This game was only released in Japan in the heyday of the SNES, but thanks to the miracle of patching you can now have a translated version of it for your leisure. I know of two translation patches for this game. One of them was made with obvious care and love for the source material, and will tell this mighty fine story in the way it was supposed to be told, even throwing in different fonts and dialog boxes to help the characters better express themselves. The other one was made by some bloke who put the Japanese text in babelfish and copy-pasted the results into the game, telling this tale with great hilarity (though surprisingly offering good enough translations for the menus and character classes).

So, do you want your character's default name to be Erwin or L-Wien? Do you wish to meet halfway through the game the mercenary Rohga and his sister Sonya, or do you want to meet the mercenary Low Moth and his sister Soviet Near? Do you want your first spoken phrases in the game to be "What's the Matter Hein?", or do you wish your debut line to be "How, it is the red sandal wood, Hain"?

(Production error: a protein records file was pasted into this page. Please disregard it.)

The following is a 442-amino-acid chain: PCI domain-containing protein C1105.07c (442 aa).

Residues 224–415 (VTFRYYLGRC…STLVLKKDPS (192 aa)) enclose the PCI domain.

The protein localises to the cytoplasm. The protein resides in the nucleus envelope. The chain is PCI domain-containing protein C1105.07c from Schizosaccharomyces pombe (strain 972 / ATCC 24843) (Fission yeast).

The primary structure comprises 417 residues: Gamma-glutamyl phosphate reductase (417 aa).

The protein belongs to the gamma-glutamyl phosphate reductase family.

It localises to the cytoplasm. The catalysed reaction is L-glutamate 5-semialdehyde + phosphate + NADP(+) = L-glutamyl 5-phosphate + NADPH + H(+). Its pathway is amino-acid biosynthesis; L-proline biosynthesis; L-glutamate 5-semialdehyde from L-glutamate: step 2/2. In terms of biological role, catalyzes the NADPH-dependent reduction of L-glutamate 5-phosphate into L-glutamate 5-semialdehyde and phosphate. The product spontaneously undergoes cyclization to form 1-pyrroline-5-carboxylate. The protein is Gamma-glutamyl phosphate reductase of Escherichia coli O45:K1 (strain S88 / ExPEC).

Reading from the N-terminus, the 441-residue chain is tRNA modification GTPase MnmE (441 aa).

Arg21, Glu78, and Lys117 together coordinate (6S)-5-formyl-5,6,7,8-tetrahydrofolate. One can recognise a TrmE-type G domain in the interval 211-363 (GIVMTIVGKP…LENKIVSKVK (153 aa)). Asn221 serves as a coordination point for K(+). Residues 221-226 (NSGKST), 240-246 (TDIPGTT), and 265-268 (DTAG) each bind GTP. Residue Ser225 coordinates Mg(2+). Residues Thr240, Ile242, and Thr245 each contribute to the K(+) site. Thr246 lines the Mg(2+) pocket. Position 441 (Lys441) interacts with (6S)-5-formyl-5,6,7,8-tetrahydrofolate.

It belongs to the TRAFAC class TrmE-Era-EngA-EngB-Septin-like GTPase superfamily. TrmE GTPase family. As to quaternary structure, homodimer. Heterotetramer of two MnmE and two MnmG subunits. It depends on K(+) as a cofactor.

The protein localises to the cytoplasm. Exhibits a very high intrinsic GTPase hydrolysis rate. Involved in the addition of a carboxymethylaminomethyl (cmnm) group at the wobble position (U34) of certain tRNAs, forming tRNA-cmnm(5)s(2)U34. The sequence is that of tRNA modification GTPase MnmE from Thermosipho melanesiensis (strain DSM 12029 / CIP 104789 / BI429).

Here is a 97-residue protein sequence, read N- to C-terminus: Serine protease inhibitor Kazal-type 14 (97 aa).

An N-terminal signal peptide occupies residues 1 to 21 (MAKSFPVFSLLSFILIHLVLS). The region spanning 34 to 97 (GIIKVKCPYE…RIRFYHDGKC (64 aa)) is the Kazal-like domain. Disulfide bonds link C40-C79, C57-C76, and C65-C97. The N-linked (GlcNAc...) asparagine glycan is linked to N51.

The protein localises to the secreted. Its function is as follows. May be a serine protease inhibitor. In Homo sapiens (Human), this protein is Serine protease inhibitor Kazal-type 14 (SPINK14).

I love this game for rewarding me so much for taking the evil path over the "good guy" one, but the lack of challenge stifles things a bit. So why not be mischievous in a sense by taking the big hole in the center of this great storyline and fill it with mistranslation hilarity?! Take a look at the screenshots for this game comparing patched versions and make your pick!

And why the hell did developer Masaya think that Mega Drive gamers would be thrilled by a high difficulty whilst SNES gamers would buy more of their product if it was easier?! Now there's something that may fuel a good debate!

zanzard's avatar
Featured community review by zanzard (September 21, 2009)

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EmP posted September 21, 2009:

ONe day, I swear, I shall make a "Death to the Tentaculat" T-Shirt shortly before the lawsuits rain down.

As usual, you pick the best games to cover. I throughly enjoyed the history lesson on this one, and the two difering states of screenshots were hilarious.
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woodhouse posted September 21, 2009:

Here, I gave the t-shirt a try.

I'm sure you can improve it.

Awesome job with the screenshots, z.
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zippdementia posted September 27, 2009:

This is a pretty incredible review, actually. Informative, funny, makes me want to play the game without failing to point out all of its flaws... and yes, the screenshots are epic.

Soviet Near! Ahhahahahbaha!